There is a new trend emerging in the debt accumulation habits of Canadians. Since 2017, an increasing number have turned to their home equity line of credit to increase their cash flow. It’s a move that offers short-term financial resolutions, but it also creates the potential for some harsh long-term consequences that impact personal finance, and the housing market.
Canadians pay a lot of tax! In fact, tax is the single greatest lifetime expense: an average two-income earning family could pay in excess of $1 million over their lifetime. While meeting with clients to file their 2018 taxes, it’s a great strategy to discuss the tax exempt income sources. Planning to earn more of them will help with cash flow and paying less tax next season.
After three decades in the construction industry, Ron Macpherson found himself looking at a career change. A past automobile accident finally caught up with him and the physical aspect of his job became too demanding. Ron decided to pursue a career completely different from the one he’d spent 30 years in. He pursued his DFA – Bookkeeping Services Specialist™ designation – taking his life out of a career crisis and creating a thriving practice.
Health transition planning is an emerging trend, to be discussed in May at the CE Summits tour with special guest expert Karen Henderson. One way advisors can help is to keep an eye on recent tax issues for disabled Canadians – particularly those with diabetes. These taxpayers have struggled to access and retain two important government benefits, The Disability Tax Credit (DTC) and Registered Disability Savings Plan (RDSP).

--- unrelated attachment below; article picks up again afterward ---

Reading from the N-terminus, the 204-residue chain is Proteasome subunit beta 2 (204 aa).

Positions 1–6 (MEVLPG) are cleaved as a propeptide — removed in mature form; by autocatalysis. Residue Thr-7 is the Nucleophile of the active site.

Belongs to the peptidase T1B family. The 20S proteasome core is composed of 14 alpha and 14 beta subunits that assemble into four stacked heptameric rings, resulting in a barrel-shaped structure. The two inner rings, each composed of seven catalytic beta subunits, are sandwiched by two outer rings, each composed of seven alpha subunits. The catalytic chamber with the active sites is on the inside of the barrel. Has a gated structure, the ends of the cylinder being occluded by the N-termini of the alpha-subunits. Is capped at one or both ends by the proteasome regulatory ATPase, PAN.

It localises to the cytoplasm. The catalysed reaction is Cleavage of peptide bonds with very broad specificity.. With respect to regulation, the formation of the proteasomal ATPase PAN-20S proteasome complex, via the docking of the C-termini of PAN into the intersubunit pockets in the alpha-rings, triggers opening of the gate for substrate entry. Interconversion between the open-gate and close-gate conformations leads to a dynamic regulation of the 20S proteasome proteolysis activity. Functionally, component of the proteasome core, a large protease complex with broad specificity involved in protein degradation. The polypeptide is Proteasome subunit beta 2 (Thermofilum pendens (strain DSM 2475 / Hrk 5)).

Although many of you are in the midst of the hustle and bustle of tax season, this is actually a great time to develop brand loyalty with your clients. After all, you may be seeing many of them for the first time all year. This creates an opportunity for you to set yourself apart from your competitors and get that valuable referral business. But what does brand loyalty mean, and how do you establish it?
Recently, an article in the Globe and Mail regarding The Australian Royal Commission into misconduct in the banking, superannuation and financial services industry caught my interest. It provided perspective on the Royal Commission’s findings and recommendations, as well as comments from Ian Russell, President and Chief Executive Officer of the Investment Industry Association of Canada (IIAC). On closer look at the final report, there was something new to consider in combatting misconduct.